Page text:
PublicationsIs there an association between socioeconomic status and the degree of diurnal variation in heart rate?
Background: Disruption in circadian rhythms is associated with cardiovascular disease and may play a role in socioeconomic differences in cardiovascular disease prevalence. However, it is unclear whether low SES is associated with a lower diurnal rhythm in autonomic activity markers. We investigated the association between SES and the amplitude of the daily fluctuation of heart rate.
Methods: We included data of 450 participants of a HELIUS sub-study in Amsterdam, the Netherlands. Participants wore an Actiheart monitor (CamNtech), a chest-worn monitor which measures heart rate every 15 s for several days. Cosinor analysis was performed on the time series of heart rate within each participant. We analyzed the association between the cosinor parameters (amplitude, midline and peak time of the diurnal HR rhythm) and SES indicators (education, occupational class and a proxy of income) in multivariate linear regression models, adjusting for age, sex and ethnicity.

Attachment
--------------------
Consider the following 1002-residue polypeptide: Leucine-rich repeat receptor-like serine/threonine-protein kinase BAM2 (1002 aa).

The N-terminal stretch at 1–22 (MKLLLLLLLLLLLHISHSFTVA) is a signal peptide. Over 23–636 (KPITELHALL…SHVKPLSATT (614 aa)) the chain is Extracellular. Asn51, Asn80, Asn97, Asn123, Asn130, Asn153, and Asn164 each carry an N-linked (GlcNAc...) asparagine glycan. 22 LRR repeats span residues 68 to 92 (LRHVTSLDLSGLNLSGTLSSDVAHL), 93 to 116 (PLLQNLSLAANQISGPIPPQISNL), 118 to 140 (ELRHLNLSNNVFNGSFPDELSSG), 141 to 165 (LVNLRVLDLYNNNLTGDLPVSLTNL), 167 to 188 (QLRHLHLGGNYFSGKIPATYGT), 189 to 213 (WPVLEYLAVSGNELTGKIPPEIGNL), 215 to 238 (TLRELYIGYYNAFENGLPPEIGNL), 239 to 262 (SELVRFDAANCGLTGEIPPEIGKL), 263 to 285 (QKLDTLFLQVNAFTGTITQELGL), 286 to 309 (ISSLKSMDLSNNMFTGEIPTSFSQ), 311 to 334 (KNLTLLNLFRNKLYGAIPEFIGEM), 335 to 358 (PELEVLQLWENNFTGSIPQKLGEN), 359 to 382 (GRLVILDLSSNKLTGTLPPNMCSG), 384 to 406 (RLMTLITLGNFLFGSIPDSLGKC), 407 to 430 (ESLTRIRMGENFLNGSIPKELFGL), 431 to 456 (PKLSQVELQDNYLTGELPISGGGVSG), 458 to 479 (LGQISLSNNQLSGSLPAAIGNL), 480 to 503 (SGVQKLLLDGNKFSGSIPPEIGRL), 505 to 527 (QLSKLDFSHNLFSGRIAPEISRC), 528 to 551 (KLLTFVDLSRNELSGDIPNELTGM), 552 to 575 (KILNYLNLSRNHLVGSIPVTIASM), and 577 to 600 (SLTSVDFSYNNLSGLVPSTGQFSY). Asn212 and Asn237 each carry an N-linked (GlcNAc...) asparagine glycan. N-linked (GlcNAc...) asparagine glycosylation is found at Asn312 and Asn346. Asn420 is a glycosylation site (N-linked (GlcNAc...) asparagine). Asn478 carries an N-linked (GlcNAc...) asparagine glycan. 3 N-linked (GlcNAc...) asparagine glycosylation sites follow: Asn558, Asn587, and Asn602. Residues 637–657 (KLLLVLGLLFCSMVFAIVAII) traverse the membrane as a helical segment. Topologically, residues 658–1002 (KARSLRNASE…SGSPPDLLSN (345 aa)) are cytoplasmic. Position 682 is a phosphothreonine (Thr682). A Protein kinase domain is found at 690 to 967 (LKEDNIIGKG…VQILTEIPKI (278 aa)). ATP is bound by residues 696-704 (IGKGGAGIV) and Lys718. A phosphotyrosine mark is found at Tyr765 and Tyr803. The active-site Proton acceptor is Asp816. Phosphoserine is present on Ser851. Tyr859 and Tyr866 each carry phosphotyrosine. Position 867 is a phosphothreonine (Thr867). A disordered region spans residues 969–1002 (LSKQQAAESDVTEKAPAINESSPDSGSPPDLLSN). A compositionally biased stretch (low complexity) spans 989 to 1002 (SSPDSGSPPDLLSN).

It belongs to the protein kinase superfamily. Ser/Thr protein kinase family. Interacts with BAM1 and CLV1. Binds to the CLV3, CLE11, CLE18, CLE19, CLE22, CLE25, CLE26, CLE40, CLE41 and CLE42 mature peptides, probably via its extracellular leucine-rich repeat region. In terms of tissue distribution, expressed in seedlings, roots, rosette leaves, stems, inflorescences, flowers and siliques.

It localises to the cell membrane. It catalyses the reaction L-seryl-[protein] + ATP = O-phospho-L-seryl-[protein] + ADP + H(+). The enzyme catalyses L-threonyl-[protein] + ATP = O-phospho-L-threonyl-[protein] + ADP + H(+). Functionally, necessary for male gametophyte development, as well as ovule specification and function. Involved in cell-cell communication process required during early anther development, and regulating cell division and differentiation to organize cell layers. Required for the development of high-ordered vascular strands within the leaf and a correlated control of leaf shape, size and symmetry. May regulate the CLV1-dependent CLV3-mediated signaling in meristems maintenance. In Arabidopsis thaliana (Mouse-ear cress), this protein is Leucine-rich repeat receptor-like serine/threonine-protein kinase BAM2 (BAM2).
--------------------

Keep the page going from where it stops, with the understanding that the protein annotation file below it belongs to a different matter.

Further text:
Results: There was a clear diurnal rhythm in the average heart rates, with a peak between noon and 18:00 and a trough between 04:00 and 06:00. This rhythm was present for all categories of education, occupation and income proxy. The estimates for the cosinor parameters did not differ consistently and significantly between categories of education, occupation or income proxy.
Conclusions: We did not find any consistent evidence to support our hypothesis of a diminished amplitude in the diurnal variation of heart rate in individuals with lower SES. Future studies should explore SES differences in the diurnal variation in markers of autonomic activity other than heart rate.